Bank of England raises interest rate to 0.5%


London: The Bank of England has raised its key interest rate as part of a package of measures to contain inflation which is expected to reach 7%, as policymakers come close to offering an unprecedented increase in 50 basis points.

The increase from 0.25% to 0.5% was backed by five of the bank’s nine policymakers. In a surprise decision, four voted for a bigger hike, to 0.75%, a rise not seen since the bank’s independence in 1997. All said further modest tightening would be needed. In the coming months.

Officials also signaled the start of a new era for the £895billion of bonds piled up over the past decade under quantitative easing, and voted unanimously to begin the reduction process. of the balance sheet.

The BOE will immediately stop reinvesting the proceeds of expired gilts, allowing over £200bn to flow by 2025, and has announced its intention to dispose of the entire £20bn stock of corporate bonds by the end of 2023.

“Further modest tightening will likely be appropriate in the coming months” if the economy evolves as the BOE predicts, the rate-setting committee added.

Underlining its inflation-fighting mandate, the BOE said “the mandate is clear that the inflation target applies at all times, reflecting the primacy of price stability in UK monetary policy. “.

Rise in inflation forecasts

BOE officials raised their forecast for peak inflation to 7.25% in April, more than triple the BOE’s 2% target. Inflation was previously expected to peak at around 6%.

They also said the labor market remains very tight. They sharply raised their forecast for wage growth, predicting that the underlying pace will hit 4.75% in the coming year. Rising energy prices have added further pressure, while cost of living pressures will slow GDP growth.

Against this backdrop, four officials – Dave Ramsden, Michael Saunders, Catherine Mann and Jonathan Haskel – voted to raise rates by 50 basis points, seeing the need for faster action to lower inflation expectations. The majority, including Governor Andrew Bailey, opted for the 25 basis point hike.

This increase marks the first consecutive increase since 2004.

The UK’s central bank is leading the way for a global tightening of monetary policy as institutions scramble to cope with a rapid acceleration in prices following the pandemic shutdowns. The US Federal Reserve is expected to trigger its own rapid tightening cycle this year, and there has been speculation that could include a 50 basis point hike.

High cost of living

The decision also comes as the UK is in the grip of a cost of living crisis, which will intensify from April when rising taxes and energy prices hit consumers.

Despite the improving wage outlook, the BOE warned that real household incomes, after adjusting for inflation and tax hikes, will decline this year and next.

An hour before the BOE’s announcement, UK energy regulator Ofgem said a typical household’s energy bill would rise by 54% in April.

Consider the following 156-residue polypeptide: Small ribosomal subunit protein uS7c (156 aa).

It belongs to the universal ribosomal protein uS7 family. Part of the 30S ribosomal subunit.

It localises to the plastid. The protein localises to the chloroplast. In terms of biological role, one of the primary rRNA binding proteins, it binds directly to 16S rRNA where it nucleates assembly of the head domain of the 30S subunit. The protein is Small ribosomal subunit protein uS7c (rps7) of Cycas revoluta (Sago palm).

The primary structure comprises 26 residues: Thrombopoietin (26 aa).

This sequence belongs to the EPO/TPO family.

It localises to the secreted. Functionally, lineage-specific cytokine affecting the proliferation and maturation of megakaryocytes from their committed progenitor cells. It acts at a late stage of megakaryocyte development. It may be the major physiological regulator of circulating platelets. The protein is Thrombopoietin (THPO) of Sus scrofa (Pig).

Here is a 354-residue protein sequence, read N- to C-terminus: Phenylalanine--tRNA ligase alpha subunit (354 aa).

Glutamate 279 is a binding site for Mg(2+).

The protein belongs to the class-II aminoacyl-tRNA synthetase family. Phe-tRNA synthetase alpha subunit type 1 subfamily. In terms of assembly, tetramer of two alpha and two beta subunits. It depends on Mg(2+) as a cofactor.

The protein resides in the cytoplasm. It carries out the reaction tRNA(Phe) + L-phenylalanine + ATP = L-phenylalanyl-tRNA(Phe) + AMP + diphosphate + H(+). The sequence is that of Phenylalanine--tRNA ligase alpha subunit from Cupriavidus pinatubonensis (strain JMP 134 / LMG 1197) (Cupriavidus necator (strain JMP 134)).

While the BOE admitted that the bull run itself could do little to address these immediate price increases, it stressed the need to anchor longer-term stability. The government is preparing a multi-billion pound package of measures to mitigate the impact of rising energy bills. The measures could also lower the overall inflation rate.

“The sharp rise in prices for global energy and tradable goods of which the UK is a net importer will weigh on aggregate real income and spending. This is something monetary policy is unable to prevent,” the BOE said.

The income squeeze will push unemployment up to 5% from around 4% currently, and cause the economy to slow further by the end of the forecast period. The economy is expected to return to pre-pandemic levels this quarter, with growth recovering from the omicron restrictions in February and March.

After that, growth is expected to slow to “moderate rates”, with the outlook slightly weaker than in November due to the impact of the cost of living crisis.

The BOE currently expects inflation to be slightly above target in two years and fall below target in three years. The projection is based on interest rates reaching 1.5% by the middle of next year, which suggests the BOE may not go that far.

An alternative scenario, based on energy prices following their forward curve, rather than remaining constant after six months, would lead to inflation falling to about 0.75 points below the target in two and three years. .

Markets have been anticipating steeper increases since the close of the forecast window and are close to a level of 1.5% by the end of the year. It would involve the biggest tightening of the policy for a calendar year since 1997.

The BOE also said it would immediately halt the process of reinvesting the proceeds of expired bonds held under its quantitative easing program, the first step in reducing its £895 billion in holdings.

This will begin in March, when 28 billion pounds of gilts will mature. The bank reiterated that it will begin to consider accelerating the process by continuing active selling once rates reach at least 1%.

The bank also said it would end reinvestments from its £20bn corporate bond plan and design an outright sell-off programme. This will see all of the stock unwind towards the end of 2023 at the earliest.


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